Santos vs. Chemex vs. Aeropress
Apologies for the delay, this week has been a little busy, and each morning I’ve realised that I’d forgotten the tasting notes I’d made.
Well, I sat down and spent the best part of last Saturday afternoon toying with these alternative brewing methods, placing each head to head and noting their merits and faults. Some have already expressed their preferences, though this is my chance to see what’s what. The coffee used was Rwandan Musasa, though I think if I were to do this test again I would use a less-temperamental coffee. The Musasa has a tendency to loose some of its fruity notes as time passes, so I suppose something more familiar and “stable” would have been better suited, in order to control the variables. But never mind…
So kicking off with the Santos. A classic hourglass vacuum affair with the grounds being filtered off as the lower chamber cools. The one I’m using is a real old one with 8-cup capacity, though still perfectly useable. I think I’d prefer to have a Cona, though they are much more expensive than the Bodum, I prefer the idea of the glass filter rod as opposed to the Bodum’s plastic spring-widget, which could over time get a little funky. Getting the grind coarse enough to allow the filtering stage to work was a little tricky (it had been a while since I’d used this beast) but I got there in the end. Using the SCAA’s recommended amount of something like 7.25g per 5oz cup I filled her up (with already heated water) to the 6-cup mark and set it off. At this stage, a few things become apparent. Firstly, the physics behind the brew means the water is pretty close to boiling point (I should have got the temperature probe out. Sorry) so its possible for the grounds to be burned somewhat by this. Secondly, by design, a quantity of water remains in the lower vessel, unable to make it into the upper chamber, thus diluting the brew on it’s filtered return. Finally, when the process is complete, there is the matter of separating the two chambers – a problem I’m sure isn’t such an issue with modern versions, though my “antique” likes to unite into a single object and takes some considerable force to part them. Also, cleaning out the grounds is a bit of a pain and leaves your sink in quite a state.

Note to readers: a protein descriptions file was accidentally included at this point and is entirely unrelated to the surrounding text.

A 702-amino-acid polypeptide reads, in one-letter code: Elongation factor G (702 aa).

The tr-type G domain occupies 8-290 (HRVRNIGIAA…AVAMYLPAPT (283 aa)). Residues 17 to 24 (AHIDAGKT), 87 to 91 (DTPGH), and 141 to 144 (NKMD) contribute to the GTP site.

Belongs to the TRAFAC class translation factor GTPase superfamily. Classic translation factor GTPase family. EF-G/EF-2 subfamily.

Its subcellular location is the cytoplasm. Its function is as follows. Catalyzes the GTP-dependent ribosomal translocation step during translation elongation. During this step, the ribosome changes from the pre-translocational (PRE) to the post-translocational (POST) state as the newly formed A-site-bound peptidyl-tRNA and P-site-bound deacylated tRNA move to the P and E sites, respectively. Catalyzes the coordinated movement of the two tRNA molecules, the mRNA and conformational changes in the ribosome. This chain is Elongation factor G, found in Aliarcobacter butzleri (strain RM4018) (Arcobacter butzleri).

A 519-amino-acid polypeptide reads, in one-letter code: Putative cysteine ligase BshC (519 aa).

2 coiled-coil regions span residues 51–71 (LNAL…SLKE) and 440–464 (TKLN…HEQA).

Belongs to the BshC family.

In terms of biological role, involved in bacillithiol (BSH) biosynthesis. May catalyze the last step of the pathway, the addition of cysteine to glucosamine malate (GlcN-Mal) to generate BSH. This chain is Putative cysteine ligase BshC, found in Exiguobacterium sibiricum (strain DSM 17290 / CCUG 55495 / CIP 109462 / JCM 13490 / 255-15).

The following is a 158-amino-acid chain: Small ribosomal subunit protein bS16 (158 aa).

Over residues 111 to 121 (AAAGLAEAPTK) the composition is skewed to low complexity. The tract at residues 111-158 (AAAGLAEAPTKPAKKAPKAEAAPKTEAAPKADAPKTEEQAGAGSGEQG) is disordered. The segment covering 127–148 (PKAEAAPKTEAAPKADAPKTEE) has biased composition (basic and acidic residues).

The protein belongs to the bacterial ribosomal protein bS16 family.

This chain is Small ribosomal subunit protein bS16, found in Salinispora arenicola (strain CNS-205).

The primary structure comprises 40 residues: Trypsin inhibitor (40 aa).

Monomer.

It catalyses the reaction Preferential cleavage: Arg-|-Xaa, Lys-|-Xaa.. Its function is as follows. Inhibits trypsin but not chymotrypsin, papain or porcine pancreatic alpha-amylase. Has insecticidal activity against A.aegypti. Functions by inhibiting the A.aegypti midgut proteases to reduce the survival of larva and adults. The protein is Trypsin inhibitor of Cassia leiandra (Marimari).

Moving on to the preparation of the Chemex, a less complex and involved operation. Simply placing one of the filters in the top of the device (I used both Chemex bleached and natural, round and square papers, as well as trying standard unbleached papers), spooning in the desired amount of ground coffee – this time somewhat finer grind – and pouring over the water. I was using a 6 cup model, filled to capacity so I had the same volume of coffee as the Santos brew, again using the SCAA’s recommended 7.25g per 5oz cup. Interestingly, Chemex suggest using a rounded tablespoon per 5oz cup, which we tried at work and found to be waaaaaay too much, the resulting liquor was far too strong and over powering, quite difficult to drink in fact (possibly something lost in American to British translation here?). Anyway, I began the brewing process by adding some boiled-then-slightly-cooled water (again, the probe should have come out here for dead accurate stats) thus allowing the coffee to “bloom”. I think the idea here is to ensure all the grounds are wet, avoiding dry patches, as any self respecting coffee geek should be familiar with the “lazy water” principal, whereby additional water added will follow the path of least resistance, i.e. the wet one! Once complete, further water should be gradually poured over the grounds until the desired volume of coffee is achieved. There is a small nipple blown into the glass of the Chemex around the level of what must be 6 cups. It is this that I use as a maximum fill marker, though I believe it may actually indicate a volumetric halfway point, between base and bottom of the handle. If anyone knows otherwise, or indeed what else it could be there for please enlighten me. You will be awarded a gold star and given a pat on the back!